REVIEW: Red Eye (Wes Craven, 2005)

I felt like I had already seen most of Red Eye. The previews were enticing, presenting a seemingly original story through a chance romance, then flipping it upside down into a sinister predator versus innocent prey relationship. The film doesn't go much further than this, rendering the plot points stale. I would have much rather seen this without knowing of its storyline, though I suppose I cannot discredit the film itself for a revealing ad campaign.

I suppose it's nice to see Craven putting his hands to different kinds of thrillers, and I can give him props for not going the now cliche 'sleek' route with this, but his compositions are rarely all that good and he relies too heavily on tight shots. The few wide shots we see are begging for more exposure. Craven also uses very simple techniques to progress the storyline and entertain and lead the audience. He's frequently sprinkling the environment with caricature characters the way Spielberg might (but here they're used much to a much worse end). He even leaves Cillian Murphy's cabin light on in the plane, when everyone else's was turned off, to make him stand out with perhaps the most obvious subtlety possible.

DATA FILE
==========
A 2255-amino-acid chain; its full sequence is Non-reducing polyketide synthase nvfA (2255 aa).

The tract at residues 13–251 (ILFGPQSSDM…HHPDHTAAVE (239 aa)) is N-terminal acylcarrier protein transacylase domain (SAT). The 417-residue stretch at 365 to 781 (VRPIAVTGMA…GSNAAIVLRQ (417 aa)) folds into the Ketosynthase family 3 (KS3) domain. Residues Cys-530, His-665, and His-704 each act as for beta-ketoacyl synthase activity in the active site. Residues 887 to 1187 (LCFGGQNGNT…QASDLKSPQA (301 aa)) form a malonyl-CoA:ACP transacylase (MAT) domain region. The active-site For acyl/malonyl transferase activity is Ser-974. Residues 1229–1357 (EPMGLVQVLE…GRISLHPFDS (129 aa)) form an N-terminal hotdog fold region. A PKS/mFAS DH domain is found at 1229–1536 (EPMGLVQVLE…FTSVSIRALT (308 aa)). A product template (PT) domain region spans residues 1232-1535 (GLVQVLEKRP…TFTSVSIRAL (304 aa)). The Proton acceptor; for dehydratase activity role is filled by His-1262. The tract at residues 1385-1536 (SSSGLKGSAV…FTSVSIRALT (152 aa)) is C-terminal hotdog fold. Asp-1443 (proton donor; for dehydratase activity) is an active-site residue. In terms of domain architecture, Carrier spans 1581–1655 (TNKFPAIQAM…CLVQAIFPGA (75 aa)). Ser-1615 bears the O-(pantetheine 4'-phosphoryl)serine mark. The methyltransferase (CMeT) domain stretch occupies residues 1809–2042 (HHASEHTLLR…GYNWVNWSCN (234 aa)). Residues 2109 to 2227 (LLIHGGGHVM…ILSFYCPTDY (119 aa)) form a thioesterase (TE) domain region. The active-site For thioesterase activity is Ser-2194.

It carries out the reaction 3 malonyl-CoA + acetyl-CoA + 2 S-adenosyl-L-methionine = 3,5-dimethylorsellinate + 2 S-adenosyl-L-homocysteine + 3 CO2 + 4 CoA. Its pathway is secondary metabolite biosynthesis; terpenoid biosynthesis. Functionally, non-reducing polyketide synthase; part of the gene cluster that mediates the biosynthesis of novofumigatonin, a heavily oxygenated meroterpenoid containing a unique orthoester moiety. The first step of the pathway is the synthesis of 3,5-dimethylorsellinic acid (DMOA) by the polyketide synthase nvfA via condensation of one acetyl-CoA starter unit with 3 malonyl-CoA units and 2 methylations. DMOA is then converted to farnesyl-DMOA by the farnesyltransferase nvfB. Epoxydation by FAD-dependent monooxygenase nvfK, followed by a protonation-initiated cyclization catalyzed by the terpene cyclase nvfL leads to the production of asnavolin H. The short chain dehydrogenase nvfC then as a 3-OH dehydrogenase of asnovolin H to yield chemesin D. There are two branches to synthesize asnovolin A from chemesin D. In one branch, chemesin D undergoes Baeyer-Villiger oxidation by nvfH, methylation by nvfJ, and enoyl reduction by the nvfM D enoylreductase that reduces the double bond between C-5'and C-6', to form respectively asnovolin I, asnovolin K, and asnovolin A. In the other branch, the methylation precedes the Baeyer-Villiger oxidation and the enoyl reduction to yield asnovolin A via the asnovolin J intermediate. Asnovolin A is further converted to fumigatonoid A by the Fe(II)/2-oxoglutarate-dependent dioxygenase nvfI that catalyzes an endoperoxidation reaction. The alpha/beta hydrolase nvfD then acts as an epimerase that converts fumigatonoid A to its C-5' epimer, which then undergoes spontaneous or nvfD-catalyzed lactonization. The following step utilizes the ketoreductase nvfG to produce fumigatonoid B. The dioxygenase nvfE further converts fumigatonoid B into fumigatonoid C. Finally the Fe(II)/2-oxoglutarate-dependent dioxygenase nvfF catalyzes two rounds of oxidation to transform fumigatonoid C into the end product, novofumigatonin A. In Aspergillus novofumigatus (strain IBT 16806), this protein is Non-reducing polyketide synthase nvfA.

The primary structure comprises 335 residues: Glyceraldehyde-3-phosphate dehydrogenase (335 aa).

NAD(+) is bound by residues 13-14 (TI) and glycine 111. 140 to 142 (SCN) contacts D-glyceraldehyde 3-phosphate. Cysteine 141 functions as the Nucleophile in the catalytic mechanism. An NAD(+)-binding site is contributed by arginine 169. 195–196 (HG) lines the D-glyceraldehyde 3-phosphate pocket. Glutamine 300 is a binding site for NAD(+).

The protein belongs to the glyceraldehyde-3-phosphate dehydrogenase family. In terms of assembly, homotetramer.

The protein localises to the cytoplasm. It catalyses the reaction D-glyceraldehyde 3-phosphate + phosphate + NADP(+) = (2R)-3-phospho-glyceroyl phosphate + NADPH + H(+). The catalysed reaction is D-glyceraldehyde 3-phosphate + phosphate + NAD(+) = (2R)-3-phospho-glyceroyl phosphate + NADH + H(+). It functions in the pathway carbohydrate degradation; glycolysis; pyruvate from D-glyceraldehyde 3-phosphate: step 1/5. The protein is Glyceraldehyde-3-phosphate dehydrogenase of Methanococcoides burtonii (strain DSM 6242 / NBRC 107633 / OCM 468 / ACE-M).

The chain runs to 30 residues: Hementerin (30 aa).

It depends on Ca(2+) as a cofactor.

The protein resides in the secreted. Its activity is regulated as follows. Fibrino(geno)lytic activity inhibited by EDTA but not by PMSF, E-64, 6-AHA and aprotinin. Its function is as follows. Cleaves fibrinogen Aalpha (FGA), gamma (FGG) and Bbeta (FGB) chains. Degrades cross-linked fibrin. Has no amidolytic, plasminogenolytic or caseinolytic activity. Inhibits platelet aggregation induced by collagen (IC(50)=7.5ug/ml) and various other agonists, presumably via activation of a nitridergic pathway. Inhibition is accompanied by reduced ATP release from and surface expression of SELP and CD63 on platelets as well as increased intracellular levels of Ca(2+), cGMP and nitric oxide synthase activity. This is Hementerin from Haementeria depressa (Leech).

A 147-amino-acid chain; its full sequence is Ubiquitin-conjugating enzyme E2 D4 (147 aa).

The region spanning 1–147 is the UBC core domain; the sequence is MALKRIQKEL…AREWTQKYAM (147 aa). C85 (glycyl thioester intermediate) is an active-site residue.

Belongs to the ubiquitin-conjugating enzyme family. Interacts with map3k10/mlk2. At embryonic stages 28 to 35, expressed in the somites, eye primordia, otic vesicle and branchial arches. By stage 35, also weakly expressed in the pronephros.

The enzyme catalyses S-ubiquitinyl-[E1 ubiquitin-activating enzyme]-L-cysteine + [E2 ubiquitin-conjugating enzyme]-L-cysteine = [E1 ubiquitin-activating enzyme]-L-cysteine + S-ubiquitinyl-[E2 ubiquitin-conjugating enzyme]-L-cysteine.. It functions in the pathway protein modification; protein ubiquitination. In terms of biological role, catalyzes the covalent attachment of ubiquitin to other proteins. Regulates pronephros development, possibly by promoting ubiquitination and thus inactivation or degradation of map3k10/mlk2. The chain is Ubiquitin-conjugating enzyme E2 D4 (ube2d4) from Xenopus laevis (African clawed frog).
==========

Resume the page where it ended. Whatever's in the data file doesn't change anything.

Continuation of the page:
The rest of the cast is unfortunately mediocre. I love me some Rachel McAdams, but this is the first time I've seen her fail to believably deliver stilted dialog (someone get this girl a good script, please!) Brian Cox does what he can as McHottie's father while looking more like James Lipton than ever.

I did not begin to enjoy the film on any level until the final third finally beefed the story up a bit but dropped the ball even further technically. Overall, Red Eye left me dying for Harrison Ford to show up and tell it to get off his plane.

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